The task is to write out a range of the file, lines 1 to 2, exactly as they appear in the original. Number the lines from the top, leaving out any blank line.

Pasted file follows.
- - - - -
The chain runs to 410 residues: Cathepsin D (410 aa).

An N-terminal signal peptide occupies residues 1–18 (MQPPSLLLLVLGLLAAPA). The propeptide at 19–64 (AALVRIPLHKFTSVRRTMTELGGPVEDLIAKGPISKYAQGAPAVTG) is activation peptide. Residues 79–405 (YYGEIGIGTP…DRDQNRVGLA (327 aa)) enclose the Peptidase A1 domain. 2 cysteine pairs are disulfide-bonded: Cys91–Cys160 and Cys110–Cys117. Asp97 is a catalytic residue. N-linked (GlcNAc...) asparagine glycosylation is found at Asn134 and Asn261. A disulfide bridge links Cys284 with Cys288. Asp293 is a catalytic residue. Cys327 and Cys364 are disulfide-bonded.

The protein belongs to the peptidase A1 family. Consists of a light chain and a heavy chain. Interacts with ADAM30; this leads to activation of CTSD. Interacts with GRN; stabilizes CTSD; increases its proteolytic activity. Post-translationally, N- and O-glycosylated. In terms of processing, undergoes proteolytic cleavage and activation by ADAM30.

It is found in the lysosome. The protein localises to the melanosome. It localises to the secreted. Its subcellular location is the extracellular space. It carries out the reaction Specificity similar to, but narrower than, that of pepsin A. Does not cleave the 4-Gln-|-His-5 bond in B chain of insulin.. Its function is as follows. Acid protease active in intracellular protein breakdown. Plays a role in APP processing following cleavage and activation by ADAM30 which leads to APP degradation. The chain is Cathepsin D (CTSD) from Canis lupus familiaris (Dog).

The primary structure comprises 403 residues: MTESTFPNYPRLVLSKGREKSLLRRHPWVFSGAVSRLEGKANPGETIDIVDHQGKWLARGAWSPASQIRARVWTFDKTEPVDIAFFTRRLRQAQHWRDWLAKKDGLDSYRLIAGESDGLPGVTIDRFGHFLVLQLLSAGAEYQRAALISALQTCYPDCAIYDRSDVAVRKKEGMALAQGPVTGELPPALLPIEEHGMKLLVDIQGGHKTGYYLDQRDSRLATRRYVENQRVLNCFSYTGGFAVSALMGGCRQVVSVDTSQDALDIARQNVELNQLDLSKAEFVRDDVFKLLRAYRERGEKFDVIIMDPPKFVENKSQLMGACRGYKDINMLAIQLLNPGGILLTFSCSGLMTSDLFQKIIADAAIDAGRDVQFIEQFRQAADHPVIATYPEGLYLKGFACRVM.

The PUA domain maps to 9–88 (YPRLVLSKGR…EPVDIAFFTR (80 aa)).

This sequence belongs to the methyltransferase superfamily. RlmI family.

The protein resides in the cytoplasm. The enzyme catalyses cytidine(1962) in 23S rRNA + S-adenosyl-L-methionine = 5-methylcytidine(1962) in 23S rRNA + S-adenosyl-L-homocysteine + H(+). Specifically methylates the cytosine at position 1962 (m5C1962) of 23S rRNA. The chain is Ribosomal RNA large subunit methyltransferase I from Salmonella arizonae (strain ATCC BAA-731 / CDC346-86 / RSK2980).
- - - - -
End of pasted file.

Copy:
The chain runs to 410 residues: Cathepsin D (410 aa).

An N-terminal signal peptide occupies residues 1–18 (MQPPSLLLLVLGLLAAPA). The propeptide at 19–64 (AALVRIPLHKFTSVRRTMTELGGPVEDLIAKGPISKYAQGAPAVTG) is activation peptide. Residues 79–405 (YYGEIGIGTP…DRDQNRVGLA (327 aa)) enclose the Peptidase A1 domain. 2 cysteine pairs are disulfide-bonded: Cys91–Cys160 and Cys110–Cys117. Asp97 is a catalytic residue. N-linked (GlcNAc...) asparagine glycosylation is found at Asn134 and Asn261. A disulfide bridge links Cys284 with Cys288. Asp293 is a catalytic residue. Cys327 and Cys364 are disulfide-bonded.